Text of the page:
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If you’ve been working in APA-5 and now must switch to using APA-6, certainly one of the most obvious changes will be the formatting of headers. Both editions of the APA Manual of Style provide for up to five levels of headings and subheadings, and both direct that numbers and letters should not be used. But the details of each of those levels have changed. 


APA-5, §§3.31, 5.10

(©2001)

 

LEVEL 1. CENTERED,

UPPERCASE

 

Level 2. Centered, Upper-

and  Lowercase

 

Level 3. Centered, Italicized,

Upper- and Lowercase

 

Level 4. Flush Left, Italicized, Upper- and Lowercase

 

Level 5. Indented, italicized, sentence-case capitalization, ending with a period.

APA-6, §3.03

(©2010)

 

Level 1. Centered, Boldface,

Upper- and Lowercase

 

Level 2. Flush Left, Boldface, Upper- and Lowercase

 

Level 3. Indented, boldface, sentence-case capitalization, ending with a period.

 

Level 4. Indented, italicized, boldface, sentence-case capitalization, ending with a period.

 

Level 5. Indented, italicized, sentence-case capitalization, ending with a period.

 

 


APA-6 boasts a more streamlined explanation of the formatting of headings, replacing the four separate sections provided in APA-5 (one for each scenario: articles with two levels of headings, articles with three levels of headings, articles with four levels of headings, and articles with five levels of headings). In APA-6, the same material is handled with a simple description:

 

Regardless of the number of levels of subheading within a section, the heading structure for all sections follows the same top-down progression. Each section starts with the highest level of heading, even if one section may have fewer levels of subheading than another section.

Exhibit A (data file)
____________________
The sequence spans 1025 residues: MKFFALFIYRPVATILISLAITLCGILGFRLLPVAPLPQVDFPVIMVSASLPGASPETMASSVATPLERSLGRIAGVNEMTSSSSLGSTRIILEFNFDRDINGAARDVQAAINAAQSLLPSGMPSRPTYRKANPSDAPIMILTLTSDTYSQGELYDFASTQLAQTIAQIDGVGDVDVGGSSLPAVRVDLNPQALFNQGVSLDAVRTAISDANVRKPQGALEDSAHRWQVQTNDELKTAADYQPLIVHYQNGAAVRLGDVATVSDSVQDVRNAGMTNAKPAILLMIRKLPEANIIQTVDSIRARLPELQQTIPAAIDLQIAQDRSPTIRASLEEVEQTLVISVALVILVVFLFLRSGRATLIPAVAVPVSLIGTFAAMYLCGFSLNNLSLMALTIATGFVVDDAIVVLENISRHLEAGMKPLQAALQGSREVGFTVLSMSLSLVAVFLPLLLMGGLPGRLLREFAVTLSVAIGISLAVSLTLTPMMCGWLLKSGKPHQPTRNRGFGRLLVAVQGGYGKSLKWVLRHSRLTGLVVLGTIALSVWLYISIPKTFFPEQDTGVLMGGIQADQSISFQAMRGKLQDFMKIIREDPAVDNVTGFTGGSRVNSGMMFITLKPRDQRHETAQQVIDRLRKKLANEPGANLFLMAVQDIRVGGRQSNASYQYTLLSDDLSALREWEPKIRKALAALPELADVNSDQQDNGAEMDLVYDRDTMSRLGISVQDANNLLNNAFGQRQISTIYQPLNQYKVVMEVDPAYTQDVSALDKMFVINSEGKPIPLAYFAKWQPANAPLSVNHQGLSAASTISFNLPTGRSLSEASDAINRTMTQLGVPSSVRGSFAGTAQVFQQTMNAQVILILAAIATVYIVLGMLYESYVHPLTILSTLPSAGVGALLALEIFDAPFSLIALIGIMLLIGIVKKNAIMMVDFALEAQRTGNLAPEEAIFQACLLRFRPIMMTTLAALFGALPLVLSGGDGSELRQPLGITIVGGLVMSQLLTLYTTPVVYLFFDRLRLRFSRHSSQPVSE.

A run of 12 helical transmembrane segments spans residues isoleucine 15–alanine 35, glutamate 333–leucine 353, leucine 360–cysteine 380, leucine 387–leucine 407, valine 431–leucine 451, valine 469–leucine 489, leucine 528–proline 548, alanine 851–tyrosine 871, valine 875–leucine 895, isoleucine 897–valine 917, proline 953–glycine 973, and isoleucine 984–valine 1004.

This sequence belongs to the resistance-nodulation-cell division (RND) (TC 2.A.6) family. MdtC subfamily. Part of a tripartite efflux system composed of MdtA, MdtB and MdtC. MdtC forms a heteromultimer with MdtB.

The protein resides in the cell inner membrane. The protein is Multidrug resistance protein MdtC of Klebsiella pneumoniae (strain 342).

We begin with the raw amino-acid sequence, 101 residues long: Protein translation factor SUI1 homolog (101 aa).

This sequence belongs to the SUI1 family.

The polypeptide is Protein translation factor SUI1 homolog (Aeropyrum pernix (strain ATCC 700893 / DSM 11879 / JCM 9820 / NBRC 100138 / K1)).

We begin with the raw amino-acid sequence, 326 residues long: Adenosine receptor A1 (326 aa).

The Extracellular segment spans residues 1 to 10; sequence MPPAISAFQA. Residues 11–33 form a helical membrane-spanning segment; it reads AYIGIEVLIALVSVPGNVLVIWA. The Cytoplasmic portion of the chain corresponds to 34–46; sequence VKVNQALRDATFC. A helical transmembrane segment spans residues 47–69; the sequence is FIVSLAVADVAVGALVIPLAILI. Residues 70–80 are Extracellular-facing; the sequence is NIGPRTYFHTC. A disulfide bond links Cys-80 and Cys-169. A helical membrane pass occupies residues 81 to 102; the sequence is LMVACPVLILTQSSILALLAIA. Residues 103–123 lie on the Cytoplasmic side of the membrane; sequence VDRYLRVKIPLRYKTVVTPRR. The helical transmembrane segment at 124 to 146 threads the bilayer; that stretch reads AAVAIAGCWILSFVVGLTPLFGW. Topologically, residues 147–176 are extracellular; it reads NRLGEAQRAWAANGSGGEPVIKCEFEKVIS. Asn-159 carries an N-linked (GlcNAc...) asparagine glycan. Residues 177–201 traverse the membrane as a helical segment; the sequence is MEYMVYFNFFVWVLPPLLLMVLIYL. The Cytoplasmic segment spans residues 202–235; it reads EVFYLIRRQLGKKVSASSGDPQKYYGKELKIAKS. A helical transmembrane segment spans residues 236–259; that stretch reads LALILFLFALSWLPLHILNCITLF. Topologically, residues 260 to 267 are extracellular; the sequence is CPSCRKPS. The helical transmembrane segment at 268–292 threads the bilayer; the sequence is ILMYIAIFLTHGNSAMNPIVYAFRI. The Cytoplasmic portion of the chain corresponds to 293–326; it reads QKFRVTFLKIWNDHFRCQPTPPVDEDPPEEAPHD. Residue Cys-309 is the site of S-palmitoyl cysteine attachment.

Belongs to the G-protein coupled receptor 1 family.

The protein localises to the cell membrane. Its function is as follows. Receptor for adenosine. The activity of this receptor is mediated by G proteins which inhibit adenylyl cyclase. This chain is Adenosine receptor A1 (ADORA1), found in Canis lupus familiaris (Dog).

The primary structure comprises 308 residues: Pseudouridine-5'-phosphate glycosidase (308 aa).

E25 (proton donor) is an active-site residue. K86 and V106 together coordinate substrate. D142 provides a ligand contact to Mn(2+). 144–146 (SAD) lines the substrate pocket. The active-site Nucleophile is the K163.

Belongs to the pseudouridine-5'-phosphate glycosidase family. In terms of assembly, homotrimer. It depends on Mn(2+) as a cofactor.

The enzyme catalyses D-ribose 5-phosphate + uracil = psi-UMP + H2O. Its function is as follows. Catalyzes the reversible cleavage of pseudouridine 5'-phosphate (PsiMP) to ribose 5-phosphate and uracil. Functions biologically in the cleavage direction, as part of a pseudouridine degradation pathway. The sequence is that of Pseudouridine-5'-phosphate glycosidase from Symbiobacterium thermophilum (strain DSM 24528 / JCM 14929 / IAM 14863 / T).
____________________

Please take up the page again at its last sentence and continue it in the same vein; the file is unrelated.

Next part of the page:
-APA-6, §3.03

 

As with the earlier edition, APA-6 directs that the label “Introduction” should not be used at the beginning of the manuscript, as it is presumed that the first part of the manuscript is an introduction.

 

While not as important to the substance of documents as some of the other new features of APA-6, the changes in heading format will likely produce the most readily apparent differences from documents written in APA-5 style. Get this part wrong, therefore, and it will be pretty clear that you didn’t follow the newest version of the APA Manual of Style. That alone makes it a change worth mastering!

 

This article is archived from the original Edits Made Easy website and is re-posted here to our new blog under a new date.

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